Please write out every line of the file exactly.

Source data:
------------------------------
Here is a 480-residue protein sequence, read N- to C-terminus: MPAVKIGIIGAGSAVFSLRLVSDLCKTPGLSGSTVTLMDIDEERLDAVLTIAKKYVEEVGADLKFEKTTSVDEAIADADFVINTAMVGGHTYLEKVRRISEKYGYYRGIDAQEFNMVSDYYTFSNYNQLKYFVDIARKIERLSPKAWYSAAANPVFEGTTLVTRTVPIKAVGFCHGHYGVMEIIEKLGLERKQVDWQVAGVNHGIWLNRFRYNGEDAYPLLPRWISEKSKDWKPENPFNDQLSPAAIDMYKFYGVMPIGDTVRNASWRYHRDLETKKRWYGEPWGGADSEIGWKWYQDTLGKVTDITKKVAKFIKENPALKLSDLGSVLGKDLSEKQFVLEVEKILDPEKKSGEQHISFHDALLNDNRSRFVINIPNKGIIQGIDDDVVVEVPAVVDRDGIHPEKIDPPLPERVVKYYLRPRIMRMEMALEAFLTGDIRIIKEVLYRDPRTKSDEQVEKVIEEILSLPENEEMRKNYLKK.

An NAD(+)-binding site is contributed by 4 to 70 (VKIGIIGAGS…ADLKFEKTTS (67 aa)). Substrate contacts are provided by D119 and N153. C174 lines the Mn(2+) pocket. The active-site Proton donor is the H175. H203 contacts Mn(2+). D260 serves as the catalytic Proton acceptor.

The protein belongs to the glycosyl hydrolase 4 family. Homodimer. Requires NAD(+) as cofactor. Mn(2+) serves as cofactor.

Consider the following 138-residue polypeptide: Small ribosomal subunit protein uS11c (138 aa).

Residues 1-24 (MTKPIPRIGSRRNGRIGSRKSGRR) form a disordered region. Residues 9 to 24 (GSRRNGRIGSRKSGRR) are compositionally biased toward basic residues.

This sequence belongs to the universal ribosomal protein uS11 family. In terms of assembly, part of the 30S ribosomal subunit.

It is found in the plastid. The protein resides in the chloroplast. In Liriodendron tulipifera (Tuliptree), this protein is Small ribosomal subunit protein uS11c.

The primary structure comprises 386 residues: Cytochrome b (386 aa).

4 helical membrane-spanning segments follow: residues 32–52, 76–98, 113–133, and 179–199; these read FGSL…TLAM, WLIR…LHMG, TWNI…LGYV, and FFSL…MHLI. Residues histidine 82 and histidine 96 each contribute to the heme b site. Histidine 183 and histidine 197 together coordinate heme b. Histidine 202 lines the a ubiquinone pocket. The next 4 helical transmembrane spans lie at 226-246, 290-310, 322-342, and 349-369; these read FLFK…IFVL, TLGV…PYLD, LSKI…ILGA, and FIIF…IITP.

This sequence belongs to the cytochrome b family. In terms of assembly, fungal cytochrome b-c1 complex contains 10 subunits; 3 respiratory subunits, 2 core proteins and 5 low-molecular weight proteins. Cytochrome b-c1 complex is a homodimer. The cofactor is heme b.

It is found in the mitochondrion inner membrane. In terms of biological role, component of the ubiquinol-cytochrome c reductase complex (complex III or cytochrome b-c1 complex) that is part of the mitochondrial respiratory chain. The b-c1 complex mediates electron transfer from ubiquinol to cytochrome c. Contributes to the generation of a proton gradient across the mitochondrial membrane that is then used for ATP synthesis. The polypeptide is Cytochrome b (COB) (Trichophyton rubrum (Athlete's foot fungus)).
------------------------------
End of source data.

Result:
Here is a 480-residue protein sequence, read N- to C-terminus: MPAVKIGIIGAGSAVFSLRLVSDLCKTPGLSGSTVTLMDIDEERLDAVLTIAKKYVEEVGADLKFEKTTSVDEAIADADFVINTAMVGGHTYLEKVRRISEKYGYYRGIDAQEFNMVSDYYTFSNYNQLKYFVDIARKIERLSPKAWYSAAANPVFEGTTLVTRTVPIKAVGFCHGHYGVMEIIEKLGLERKQVDWQVAGVNHGIWLNRFRYNGEDAYPLLPRWISEKSKDWKPENPFNDQLSPAAIDMYKFYGVMPIGDTVRNASWRYHRDLETKKRWYGEPWGGADSEIGWKWYQDTLGKVTDITKKVAKFIKENPALKLSDLGSVLGKDLSEKQFVLEVEKILDPEKKSGEQHISFHDALLNDNRSRFVINIPNKGIIQGIDDDVVVEVPAVVDRDGIHPEKIDPPLPERVVKYYLRPRIMRMEMALEAFLTGDIRIIKEVLYRDPRTKSDEQVEKVIEEILSLPENEEMRKNYLKK.

An NAD(+)-binding site is contributed by 4 to 70 (VKIGIIGAGS…ADLKFEKTTS (67 aa)). Substrate contacts are provided by D119 and N153. C174 lines the Mn(2+) pocket. The active-site Proton donor is the H175. H203 contacts Mn(2+). D260 serves as the catalytic Proton acceptor.

The protein belongs to the glycosyl hydrolase 4 family. Homodimer. Requires NAD(+) as cofactor. Mn(2+) serves as cofactor.

Consider the following 138-residue polypeptide: Small ribosomal subunit protein uS11c (138 aa).

Residues 1-24 (MTKPIPRIGSRRNGRIGSRKSGRR) form a disordered region. Residues 9 to 24 (GSRRNGRIGSRKSGRR) are compositionally biased toward basic residues.

This sequence belongs to the universal ribosomal protein uS11 family. In terms of assembly, part of the 30S ribosomal subunit.

It is found in the plastid. The protein resides in the chloroplast. In Liriodendron tulipifera (Tuliptree), this protein is Small ribosomal subunit protein uS11c.

The primary structure comprises 386 residues: Cytochrome b (386 aa).

4 helical membrane-spanning segments follow: residues 32–52, 76–98, 113–133, and 179–199; these read FGSL…TLAM, WLIR…LHMG, TWNI…LGYV, and FFSL…MHLI. Residues histidine 82 and histidine 96 each contribute to the heme b site. Histidine 183 and histidine 197 together coordinate heme b. Histidine 202 lines the a ubiquinone pocket. The next 4 helical transmembrane spans lie at 226-246, 290-310, 322-342, and 349-369; these read FLFK…IFVL, TLGV…PYLD, LSKI…ILGA, and FIIF…IITP.

This sequence belongs to the cytochrome b family. In terms of assembly, fungal cytochrome b-c1 complex contains 10 subunits; 3 respiratory subunits, 2 core proteins and 5 low-molecular weight proteins. Cytochrome b-c1 complex is a homodimer. The cofactor is heme b.

It is found in the mitochondrion inner membrane. In terms of biological role, component of the ubiquinol-cytochrome c reductase complex (complex III or cytochrome b-c1 complex) that is part of the mitochondrial respiratory chain. The b-c1 complex mediates electron transfer from ubiquinol to cytochrome c. Contributes to the generation of a proton gradient across the mitochondrial membrane that is then used for ATP synthesis. The polypeptide is Cytochrome b (COB) (Trichophyton rubrum (Athlete's foot fungus)).